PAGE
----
Even though Snuffer's ads had stayed positive, Rahall campaign spokesman Ryan Frankenberry said outside advertising from the NRCC forced the campaign to go negative early on in the race.
"The NRCC and Snuffer are one in the same," Frankenberry said. "We responded in kind."
In a phone interview Wednesday, Snuffer said he would soon launch a new ad attacking Rahall's record.
The ads feature an interview Rahall gave some time ago with former MSNBC host Keith Olbermann in which Rahall says Obama will be an agent of change for the country. That's followed by coal miners saying the "change" he was referring to was Obama's so-called "War on Coal."
"After you've been attacked for six weeks, you get a little more aggressive," Snuffer said. "Our next ad uses only his words and the coal miners who he's trying to put out of work."
The ad portraying Snuffer as a friend of the coal industry also comes as new campaign filings show Snuffer's campaign recently received a $2,500 donation from Blankenship.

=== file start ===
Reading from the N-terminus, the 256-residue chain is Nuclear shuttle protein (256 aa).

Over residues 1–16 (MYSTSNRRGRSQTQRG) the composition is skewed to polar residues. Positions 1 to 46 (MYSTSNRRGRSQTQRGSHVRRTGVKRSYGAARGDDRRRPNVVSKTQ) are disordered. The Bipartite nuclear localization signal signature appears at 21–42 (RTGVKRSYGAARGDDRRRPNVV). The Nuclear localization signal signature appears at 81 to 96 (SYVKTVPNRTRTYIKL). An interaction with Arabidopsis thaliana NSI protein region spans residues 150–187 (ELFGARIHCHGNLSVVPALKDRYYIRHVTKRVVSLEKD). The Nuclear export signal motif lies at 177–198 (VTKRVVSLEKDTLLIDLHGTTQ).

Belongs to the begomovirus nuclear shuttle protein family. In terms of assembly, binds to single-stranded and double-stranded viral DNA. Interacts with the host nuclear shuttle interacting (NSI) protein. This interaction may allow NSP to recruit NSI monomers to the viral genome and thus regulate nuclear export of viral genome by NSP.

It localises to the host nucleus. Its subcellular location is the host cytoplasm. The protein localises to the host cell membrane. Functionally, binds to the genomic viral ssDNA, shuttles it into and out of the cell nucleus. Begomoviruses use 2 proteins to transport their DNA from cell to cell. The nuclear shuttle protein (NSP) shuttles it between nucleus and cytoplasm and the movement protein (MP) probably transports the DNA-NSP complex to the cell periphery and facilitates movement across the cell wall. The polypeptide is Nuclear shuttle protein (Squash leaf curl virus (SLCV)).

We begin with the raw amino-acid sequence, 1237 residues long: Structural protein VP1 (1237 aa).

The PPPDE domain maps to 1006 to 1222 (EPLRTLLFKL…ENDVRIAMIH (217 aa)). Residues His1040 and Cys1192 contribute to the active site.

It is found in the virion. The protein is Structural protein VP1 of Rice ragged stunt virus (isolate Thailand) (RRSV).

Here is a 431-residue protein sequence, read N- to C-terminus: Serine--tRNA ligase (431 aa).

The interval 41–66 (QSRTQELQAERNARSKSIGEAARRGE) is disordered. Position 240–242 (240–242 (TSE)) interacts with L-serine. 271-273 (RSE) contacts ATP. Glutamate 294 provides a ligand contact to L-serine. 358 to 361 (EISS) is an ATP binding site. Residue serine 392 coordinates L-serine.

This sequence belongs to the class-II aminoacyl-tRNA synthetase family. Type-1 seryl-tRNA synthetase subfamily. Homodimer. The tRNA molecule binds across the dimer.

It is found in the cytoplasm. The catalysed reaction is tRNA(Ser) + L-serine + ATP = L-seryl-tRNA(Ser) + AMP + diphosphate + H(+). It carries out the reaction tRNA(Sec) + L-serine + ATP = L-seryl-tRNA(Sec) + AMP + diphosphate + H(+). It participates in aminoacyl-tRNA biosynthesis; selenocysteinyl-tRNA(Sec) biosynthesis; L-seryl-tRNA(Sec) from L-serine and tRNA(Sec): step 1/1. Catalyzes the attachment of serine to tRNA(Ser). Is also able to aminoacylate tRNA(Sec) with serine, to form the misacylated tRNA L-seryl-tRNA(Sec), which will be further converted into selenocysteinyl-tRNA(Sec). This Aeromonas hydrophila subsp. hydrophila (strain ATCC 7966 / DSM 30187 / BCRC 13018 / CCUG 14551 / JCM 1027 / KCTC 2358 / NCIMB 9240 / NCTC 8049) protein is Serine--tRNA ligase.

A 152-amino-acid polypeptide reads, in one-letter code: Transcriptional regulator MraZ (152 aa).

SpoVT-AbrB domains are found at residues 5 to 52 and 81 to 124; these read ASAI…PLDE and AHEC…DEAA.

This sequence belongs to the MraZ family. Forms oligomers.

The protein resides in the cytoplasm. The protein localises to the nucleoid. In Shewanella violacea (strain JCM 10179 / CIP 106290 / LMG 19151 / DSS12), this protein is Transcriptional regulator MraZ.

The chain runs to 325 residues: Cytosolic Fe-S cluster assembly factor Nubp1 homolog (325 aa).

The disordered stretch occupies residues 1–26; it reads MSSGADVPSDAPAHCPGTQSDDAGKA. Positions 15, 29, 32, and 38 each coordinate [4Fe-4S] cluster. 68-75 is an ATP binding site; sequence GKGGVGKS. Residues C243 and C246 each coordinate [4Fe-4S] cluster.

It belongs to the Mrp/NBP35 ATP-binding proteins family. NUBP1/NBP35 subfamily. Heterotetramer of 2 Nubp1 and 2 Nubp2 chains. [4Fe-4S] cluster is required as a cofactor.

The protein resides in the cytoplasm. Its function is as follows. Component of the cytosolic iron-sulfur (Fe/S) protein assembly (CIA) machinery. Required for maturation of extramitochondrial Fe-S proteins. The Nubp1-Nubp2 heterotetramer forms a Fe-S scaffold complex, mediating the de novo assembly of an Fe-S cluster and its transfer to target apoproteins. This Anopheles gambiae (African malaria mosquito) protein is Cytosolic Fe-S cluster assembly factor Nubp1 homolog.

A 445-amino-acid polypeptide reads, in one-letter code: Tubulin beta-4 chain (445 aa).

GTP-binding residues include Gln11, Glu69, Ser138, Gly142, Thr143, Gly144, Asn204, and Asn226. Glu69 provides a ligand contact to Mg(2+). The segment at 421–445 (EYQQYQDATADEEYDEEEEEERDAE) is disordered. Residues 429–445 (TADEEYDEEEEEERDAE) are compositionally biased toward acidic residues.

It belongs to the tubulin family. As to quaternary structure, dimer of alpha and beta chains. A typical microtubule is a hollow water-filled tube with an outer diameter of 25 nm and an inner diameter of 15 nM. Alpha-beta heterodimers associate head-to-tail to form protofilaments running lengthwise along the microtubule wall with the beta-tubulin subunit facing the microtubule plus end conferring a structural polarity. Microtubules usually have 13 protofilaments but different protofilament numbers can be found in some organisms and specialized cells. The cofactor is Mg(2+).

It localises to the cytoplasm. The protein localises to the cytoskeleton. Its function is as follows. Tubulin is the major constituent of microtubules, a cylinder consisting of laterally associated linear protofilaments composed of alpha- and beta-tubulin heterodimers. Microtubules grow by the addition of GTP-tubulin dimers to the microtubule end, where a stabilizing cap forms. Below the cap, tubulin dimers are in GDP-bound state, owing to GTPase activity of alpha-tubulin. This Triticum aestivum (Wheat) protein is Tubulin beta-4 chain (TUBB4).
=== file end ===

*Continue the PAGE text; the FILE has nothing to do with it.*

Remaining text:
Rahall's original ad referring to Blankenship's donations to Snuffer were actually referring to a $1,000 donation Snuffer received from the Massey political action committee when he ran for the state House of Delegates in 2010.
The new donation will likely give fuel to the Rahall campaign's attack.
Snuffer said Wednesday he didn't solicit the money from Blankenship this year but said he would keep the contribution. Snuffer compared keeping the donation to Rahall keeping donations from groups that support national Democratic policies.
"He's has kept the money he's gotten from people who support Nancy Pelosi, Barack Obama and people who destroy West Virginia jobs," Snuffer said. "This is a retired person who would like to see the congressman replaced because he is trying to re-elect Barack Obama, who is trying to destroy the West Virginia coal industry."
Contact writer Jared Hunt at jared.h...@dailymail.com or 304-348-5148.